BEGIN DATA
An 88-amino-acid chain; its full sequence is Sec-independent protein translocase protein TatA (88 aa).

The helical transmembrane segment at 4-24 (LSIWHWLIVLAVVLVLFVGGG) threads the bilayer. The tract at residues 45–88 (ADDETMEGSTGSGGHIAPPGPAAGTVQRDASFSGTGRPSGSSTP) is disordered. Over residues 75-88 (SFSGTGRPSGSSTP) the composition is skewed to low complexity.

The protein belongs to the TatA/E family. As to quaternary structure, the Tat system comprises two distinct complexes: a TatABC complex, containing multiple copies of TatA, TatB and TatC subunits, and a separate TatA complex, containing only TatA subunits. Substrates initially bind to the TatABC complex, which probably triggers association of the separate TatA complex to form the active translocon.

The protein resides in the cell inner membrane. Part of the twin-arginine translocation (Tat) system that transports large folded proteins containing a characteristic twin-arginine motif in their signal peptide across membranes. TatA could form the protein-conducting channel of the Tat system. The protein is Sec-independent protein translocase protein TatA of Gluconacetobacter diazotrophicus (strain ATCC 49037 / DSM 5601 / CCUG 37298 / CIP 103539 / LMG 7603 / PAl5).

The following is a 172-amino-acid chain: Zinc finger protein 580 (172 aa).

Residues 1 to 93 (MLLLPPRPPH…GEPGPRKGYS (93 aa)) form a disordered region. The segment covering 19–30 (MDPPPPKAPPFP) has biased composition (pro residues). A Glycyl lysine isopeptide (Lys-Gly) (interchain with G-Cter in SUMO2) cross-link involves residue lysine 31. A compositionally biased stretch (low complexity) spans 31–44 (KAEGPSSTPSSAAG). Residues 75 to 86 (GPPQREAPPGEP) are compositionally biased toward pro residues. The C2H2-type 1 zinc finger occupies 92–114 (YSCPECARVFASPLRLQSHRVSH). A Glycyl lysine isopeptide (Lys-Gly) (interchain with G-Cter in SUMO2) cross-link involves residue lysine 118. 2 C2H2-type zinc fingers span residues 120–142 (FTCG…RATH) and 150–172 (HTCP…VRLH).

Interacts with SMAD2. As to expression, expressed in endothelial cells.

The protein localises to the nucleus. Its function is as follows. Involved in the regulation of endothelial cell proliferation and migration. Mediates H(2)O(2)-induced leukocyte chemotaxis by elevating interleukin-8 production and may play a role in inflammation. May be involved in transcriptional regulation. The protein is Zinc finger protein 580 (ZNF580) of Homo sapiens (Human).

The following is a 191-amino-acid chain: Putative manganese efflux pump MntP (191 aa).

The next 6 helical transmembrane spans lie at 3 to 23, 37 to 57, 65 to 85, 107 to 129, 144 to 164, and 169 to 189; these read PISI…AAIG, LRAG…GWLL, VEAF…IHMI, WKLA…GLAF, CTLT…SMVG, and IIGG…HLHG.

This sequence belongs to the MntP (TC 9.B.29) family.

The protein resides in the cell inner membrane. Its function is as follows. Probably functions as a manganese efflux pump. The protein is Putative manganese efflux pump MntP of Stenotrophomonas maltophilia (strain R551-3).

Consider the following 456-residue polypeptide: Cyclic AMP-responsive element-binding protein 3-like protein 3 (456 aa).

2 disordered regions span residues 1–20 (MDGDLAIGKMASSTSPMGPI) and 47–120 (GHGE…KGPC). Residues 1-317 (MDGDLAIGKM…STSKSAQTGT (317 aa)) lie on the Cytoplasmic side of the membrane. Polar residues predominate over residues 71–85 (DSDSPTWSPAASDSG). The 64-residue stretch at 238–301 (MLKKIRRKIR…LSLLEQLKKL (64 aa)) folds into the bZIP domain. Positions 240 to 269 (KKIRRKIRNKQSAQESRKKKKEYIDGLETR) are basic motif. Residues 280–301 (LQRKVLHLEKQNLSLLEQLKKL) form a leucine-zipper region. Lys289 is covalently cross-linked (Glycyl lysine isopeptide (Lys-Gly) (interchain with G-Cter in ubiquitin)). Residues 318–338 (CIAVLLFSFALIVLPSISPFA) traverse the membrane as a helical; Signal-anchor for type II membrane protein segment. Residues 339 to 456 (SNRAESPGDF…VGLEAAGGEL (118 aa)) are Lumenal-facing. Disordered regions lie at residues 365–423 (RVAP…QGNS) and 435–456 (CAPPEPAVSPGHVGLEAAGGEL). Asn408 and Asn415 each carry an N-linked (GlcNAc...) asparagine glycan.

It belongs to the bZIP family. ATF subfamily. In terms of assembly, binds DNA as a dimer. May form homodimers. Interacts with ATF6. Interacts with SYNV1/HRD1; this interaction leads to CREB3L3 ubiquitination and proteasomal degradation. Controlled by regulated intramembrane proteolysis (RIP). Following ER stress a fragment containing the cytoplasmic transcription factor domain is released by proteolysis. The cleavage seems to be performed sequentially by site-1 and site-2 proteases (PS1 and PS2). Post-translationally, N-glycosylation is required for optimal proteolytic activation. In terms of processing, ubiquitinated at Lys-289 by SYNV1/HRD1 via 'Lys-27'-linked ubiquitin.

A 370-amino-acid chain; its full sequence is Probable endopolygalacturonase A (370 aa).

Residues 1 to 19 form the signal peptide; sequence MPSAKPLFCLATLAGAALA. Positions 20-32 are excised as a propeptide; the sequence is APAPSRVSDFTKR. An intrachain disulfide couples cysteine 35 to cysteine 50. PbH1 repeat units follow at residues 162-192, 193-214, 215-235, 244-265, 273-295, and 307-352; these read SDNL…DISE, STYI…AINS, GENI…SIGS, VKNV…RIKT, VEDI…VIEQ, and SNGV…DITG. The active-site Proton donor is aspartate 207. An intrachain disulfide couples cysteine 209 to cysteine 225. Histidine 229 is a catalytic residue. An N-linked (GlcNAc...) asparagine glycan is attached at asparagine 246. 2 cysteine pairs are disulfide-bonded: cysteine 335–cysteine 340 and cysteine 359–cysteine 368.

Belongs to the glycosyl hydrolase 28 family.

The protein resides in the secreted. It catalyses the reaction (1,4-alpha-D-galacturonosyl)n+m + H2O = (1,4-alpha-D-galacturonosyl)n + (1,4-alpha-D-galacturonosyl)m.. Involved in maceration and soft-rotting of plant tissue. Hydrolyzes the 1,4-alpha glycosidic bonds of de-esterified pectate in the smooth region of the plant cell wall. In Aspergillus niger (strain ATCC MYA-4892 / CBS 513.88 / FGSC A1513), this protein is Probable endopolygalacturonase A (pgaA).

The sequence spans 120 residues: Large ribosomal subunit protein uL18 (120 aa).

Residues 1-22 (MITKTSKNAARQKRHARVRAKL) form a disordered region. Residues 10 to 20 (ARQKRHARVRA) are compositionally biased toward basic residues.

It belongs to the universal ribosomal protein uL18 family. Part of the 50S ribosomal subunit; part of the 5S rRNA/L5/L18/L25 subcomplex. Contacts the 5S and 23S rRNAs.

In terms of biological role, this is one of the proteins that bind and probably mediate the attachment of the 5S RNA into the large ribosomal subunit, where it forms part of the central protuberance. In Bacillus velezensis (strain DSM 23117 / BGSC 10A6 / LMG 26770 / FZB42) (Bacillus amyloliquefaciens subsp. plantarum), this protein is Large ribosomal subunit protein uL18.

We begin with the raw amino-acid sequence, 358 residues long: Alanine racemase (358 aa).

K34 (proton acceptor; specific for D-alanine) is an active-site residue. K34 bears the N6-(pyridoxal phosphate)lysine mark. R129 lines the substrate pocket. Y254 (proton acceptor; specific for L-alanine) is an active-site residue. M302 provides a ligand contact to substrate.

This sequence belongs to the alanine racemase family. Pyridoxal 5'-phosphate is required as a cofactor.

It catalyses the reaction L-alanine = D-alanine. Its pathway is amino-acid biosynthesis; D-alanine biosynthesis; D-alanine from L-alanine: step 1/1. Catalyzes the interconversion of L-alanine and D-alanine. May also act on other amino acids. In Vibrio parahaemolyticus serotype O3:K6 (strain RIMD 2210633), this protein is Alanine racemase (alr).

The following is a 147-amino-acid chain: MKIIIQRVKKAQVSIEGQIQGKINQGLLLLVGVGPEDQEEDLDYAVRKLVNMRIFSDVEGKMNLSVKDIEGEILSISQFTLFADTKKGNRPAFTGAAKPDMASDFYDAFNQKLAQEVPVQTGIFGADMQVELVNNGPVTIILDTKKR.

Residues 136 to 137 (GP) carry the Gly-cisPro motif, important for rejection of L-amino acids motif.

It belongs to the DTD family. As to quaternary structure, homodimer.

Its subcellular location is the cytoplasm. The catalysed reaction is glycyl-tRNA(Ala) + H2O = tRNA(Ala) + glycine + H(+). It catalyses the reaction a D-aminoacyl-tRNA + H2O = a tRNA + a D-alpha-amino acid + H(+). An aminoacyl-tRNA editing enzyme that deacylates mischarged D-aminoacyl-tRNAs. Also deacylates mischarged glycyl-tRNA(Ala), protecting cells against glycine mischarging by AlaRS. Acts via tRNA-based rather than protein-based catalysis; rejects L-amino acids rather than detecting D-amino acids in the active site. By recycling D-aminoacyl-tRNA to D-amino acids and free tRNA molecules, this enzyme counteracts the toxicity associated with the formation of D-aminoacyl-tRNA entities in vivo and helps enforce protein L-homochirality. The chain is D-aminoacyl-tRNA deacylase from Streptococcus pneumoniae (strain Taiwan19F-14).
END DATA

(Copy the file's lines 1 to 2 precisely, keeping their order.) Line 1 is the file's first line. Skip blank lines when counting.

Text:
An 88-amino-acid chain; its full sequence is Sec-independent protein translocase protein TatA (88 aa).

The helical transmembrane segment at 4-24 (LSIWHWLIVLAVVLVLFVGGG) threads the bilayer. The tract at residues 45–88 (ADDETMEGSTGSGGHIAPPGPAAGTVQRDASFSGTGRPSGSSTP) is disordered. Over residues 75-88 (SFSGTGRPSGSSTP) the composition is skewed to low complexity.